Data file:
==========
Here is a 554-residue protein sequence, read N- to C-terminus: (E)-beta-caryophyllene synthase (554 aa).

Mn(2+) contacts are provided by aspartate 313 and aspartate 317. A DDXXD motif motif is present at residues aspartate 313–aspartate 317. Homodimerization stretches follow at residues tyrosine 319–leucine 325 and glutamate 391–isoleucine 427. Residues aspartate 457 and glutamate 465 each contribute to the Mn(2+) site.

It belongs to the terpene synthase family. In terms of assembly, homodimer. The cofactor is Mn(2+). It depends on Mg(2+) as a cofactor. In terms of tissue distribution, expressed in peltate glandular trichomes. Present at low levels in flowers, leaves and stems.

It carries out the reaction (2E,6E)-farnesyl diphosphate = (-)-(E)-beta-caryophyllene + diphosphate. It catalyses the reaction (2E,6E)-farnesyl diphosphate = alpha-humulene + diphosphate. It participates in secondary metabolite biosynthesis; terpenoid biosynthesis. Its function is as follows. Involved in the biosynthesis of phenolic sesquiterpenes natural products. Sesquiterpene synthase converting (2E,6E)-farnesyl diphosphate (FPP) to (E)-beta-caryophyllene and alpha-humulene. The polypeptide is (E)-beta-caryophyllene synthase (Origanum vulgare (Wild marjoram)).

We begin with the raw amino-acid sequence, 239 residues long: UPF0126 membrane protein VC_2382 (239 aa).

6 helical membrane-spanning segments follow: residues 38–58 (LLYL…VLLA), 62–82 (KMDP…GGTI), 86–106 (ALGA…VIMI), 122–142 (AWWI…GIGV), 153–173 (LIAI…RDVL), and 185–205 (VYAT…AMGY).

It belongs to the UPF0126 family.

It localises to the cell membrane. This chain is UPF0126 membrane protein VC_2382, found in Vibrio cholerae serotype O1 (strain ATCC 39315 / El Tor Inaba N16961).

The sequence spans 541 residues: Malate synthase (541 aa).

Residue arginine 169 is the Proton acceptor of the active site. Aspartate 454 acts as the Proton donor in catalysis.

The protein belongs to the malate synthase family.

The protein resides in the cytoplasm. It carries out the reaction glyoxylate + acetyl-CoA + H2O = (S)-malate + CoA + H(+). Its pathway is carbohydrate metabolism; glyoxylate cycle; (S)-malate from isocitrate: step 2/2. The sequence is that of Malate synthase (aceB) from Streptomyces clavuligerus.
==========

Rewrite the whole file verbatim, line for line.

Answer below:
Here is a 554-residue protein sequence, read N- to C-terminus: (E)-beta-caryophyllene synthase (554 aa).

Mn(2+) contacts are provided by aspartate 313 and aspartate 317. A DDXXD motif motif is present at residues aspartate 313–aspartate 317. Homodimerization stretches follow at residues tyrosine 319–leucine 325 and glutamate 391–isoleucine 427. Residues aspartate 457 and glutamate 465 each contribute to the Mn(2+) site.

It belongs to the terpene synthase family. In terms of assembly, homodimer. The cofactor is Mn(2+). It depends on Mg(2+) as a cofactor. In terms of tissue distribution, expressed in peltate glandular trichomes. Present at low levels in flowers, leaves and stems.

It carries out the reaction (2E,6E)-farnesyl diphosphate = (-)-(E)-beta-caryophyllene + diphosphate. It catalyses the reaction (2E,6E)-farnesyl diphosphate = alpha-humulene + diphosphate. It participates in secondary metabolite biosynthesis; terpenoid biosynthesis. Its function is as follows. Involved in the biosynthesis of phenolic sesquiterpenes natural products. Sesquiterpene synthase converting (2E,6E)-farnesyl diphosphate (FPP) to (E)-beta-caryophyllene and alpha-humulene. The polypeptide is (E)-beta-caryophyllene synthase (Origanum vulgare (Wild marjoram)).

We begin with the raw amino-acid sequence, 239 residues long: UPF0126 membrane protein VC_2382 (239 aa).

6 helical membrane-spanning segments follow: residues 38–58 (LLYL…VLLA), 62–82 (KMDP…GGTI), 86–106 (ALGA…VIMI), 122–142 (AWWI…GIGV), 153–173 (LIAI…RDVL), and 185–205 (VYAT…AMGY).

It belongs to the UPF0126 family.

It localises to the cell membrane. This chain is UPF0126 membrane protein VC_2382, found in Vibrio cholerae serotype O1 (strain ATCC 39315 / El Tor Inaba N16961).

The sequence spans 541 residues: Malate synthase (541 aa).

Residue arginine 169 is the Proton acceptor of the active site. Aspartate 454 acts as the Proton donor in catalysis.

The protein belongs to the malate synthase family.

The protein resides in the cytoplasm. It carries out the reaction glyoxylate + acetyl-CoA + H2O = (S)-malate + CoA + H(+). Its pathway is carbohydrate metabolism; glyoxylate cycle; (S)-malate from isocitrate: step 2/2. The sequence is that of Malate synthase (aceB) from Streptomyces clavuligerus.